Yet when she saw him come and stand for hours, it seemed”, talking to Sadie, her heart misgave her, and bled with agony. Surely, if Billie loved her. even half so much as she loved, he would come and talk to her, take her out again, and maybe let her try to paddle. She remembered, in the tenebrous void of her mind, that girls were always taken to places when they had lovers. Some times — oh, often — she knew that Sadie was talking to him about herself. What could she be saying? It must be something bad. In her sodden mind the words repeated themselves. Bad ! Had she ever done anything bad? “Not that,” prayed the girl, “not that; Billie knows I’m not bad.” And then, at other times, she was all but certain Billie laughed at her. Why? As she watched them talk, she often saw that Billie wrote on his little pad — wonderful thing, it was — and laughed with Sadie over it. Just now, before he wrote, was he looking at her. She could not remember. But what could he be writing? Sometimes she suspected he wrote only after watch ing her; and Sadie, one morning when she laughed at the book, turned round and looked at her. While she could not unravel this deluge of perplexities, and discover the truth, she yet knew that some awful actuality threatened their love with dissolution. Thinking one night, and searching for the reason, she thought of a plan. Next day she could not dismiss it. At length she con cluded it was the only way. Billie had said she was pretty, and hence there remained but one thing to do. The day was Friday, and by Monday it might be finished. Sadie was the first to notice it ; then the other girls came run ning with hoots of laughter. Margery looked at them dumbly : she was very tired. But she was no worse than they, and Sadie had advised it once. When Billie sees, she thought, their hoots will be nothing. Why, the stockings alone cost a dollar, and the whole suit had corresponding values. “Poor kid,” said Billie. after he had listened to Sadie awhile. “Too bad.”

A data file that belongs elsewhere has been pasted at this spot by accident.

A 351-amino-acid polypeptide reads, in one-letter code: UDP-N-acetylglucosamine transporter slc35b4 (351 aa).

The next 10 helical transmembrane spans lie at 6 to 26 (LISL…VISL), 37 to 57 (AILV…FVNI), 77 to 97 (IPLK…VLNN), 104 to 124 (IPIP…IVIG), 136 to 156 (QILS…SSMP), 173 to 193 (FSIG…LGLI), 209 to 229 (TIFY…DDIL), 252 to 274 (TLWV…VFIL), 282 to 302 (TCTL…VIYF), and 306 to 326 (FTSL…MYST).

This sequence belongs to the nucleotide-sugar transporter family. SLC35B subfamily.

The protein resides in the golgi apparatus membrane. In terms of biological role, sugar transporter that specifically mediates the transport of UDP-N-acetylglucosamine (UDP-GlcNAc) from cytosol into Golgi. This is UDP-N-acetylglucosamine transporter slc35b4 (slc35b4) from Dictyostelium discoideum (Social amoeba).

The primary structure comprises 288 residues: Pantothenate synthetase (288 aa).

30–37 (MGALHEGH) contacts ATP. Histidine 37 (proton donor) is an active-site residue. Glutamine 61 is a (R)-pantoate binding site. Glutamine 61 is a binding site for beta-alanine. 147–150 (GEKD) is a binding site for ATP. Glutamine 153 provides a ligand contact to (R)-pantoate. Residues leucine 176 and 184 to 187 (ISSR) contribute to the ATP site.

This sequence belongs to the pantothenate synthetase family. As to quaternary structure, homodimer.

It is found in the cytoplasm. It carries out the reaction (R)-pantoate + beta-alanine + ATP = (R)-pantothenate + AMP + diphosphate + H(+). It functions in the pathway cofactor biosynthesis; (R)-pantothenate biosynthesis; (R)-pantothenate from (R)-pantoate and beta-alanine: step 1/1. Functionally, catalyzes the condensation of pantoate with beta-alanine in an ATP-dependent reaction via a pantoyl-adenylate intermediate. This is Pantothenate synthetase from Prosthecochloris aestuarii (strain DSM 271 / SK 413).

But Margery plied her task, smiling; for Billie had seen, she was sure. And he had spoken with unusual fervor, with admiration. It was in June that Billie stopped coming. Without warning, without a word — and Margery had no premonitions of college clos ing — he stopped coming. Locked in her room during the warm nights following, she would sit in her nightgown, weeping softly and long, until the clock over the street sounded her bedtime at nine o’clock ; when she would set the alarm, and fall across her bed in dream-wrought slumber. In the end, grief changed to a sort of joy, in that Billie had deserted Sadie and not herself. And now that he hated Sadie, could it be that his love had fallen to her? The thought held her for hours, and days. Thus four months passed, and Billie appeared. Meanwhile, however, Sadie had been discharged. Turning from the strange girl who stood in her place, chewing gum, Billie called to Margery. She had expected to be called, and nothing more. In response to his question, which seemed indifferent, she said that Sadie had gone away — to the bad. Then he left the place. Watching him go, and drunk with the joy of seeing him again, Margery failed to notice that he left no laundry. But in the days that came after, she knew he was not to come again. Deprived of his calls, and knowing that he was now back, Margery looked day by day through the open door-way in the hope of seeing him pass. She was corrected many times. Someone who worked behind her said that she would lose her job. The thought so maddened her that she worked till the head man came and con gratulated her. On the streets, just a dozen steps away, she knew that Billie would pass ; and, try as she might, she could not always refrain from staring into the passers-by. No one really knew why she looked ; no one asked, nor cared. But only she could tell how many times his form had a place in the hurried throngs. Again she was corrected by the head man, who threatened to discharge her. One night as she sat dreaming on her trunk by the window, an idea came. In her little world of laundry and room and Billie, she needed few ideas. No use to her was thought when, by sinking to a state of almost somnambulance, she lived with Billie in a land of happiness. But the idea came, and thereafter, every afternoon wnen work-hours released her, she wandered about the everlasting streets, cherishing the hope that one day she wrould meet Billie. Nearly a year since she was driven to the city, plump and at least of a sound body ; but now the dimples were gone and tragic shadows seemed to be working outward from within her soul. Gradually, as time went on and she found herself getting weary of so much struggling to move along, she narrowed her course to one route which she took habitually. It led down Canal Street, beyond an old church which she loved because flowers grew in the yard like those she used to grow ; thence to the river, moving with a solemn and noiseless flow underneath the great bridge, where she ended her walk. At dusk, just after she saw the sun go down, she would return, and lock herself in her room for the night. Still only one thing made her life happy, in a little measure, and worth while. This was Billie. She could never quite believe he had forgotten her, though it was an age since she last saw him rushing by in his car, too fast ever to stop. She had recognized its peculiar whirr; and, mutely stopping where she was, she had strained after him till a corner blotted out the vision. Once, not long before this, Billie saw the expectant figure, and waved her, throwing a kiss with the tips of his fingers. Although he never stopped, such ecstatic moments as these repaid her for all the soli tary hours of grief and leaden despair. It was now approaching Christmas, a time which Margery, ages in the past, enjoyed as little children do. She had labored in the laundry since April, and one after the other of her friends — first Sadie, then Billie — had gone out of her life, except what of their spiritual substance she retained. For Sadie she began to care a little more, now that she was gone for all time ; and for Billie, her affec tion was a sort of mania. Love is not the word. Worshipping him as only the simple can, she found him some god-like conception that deserved her reverence, her dreams, her everything.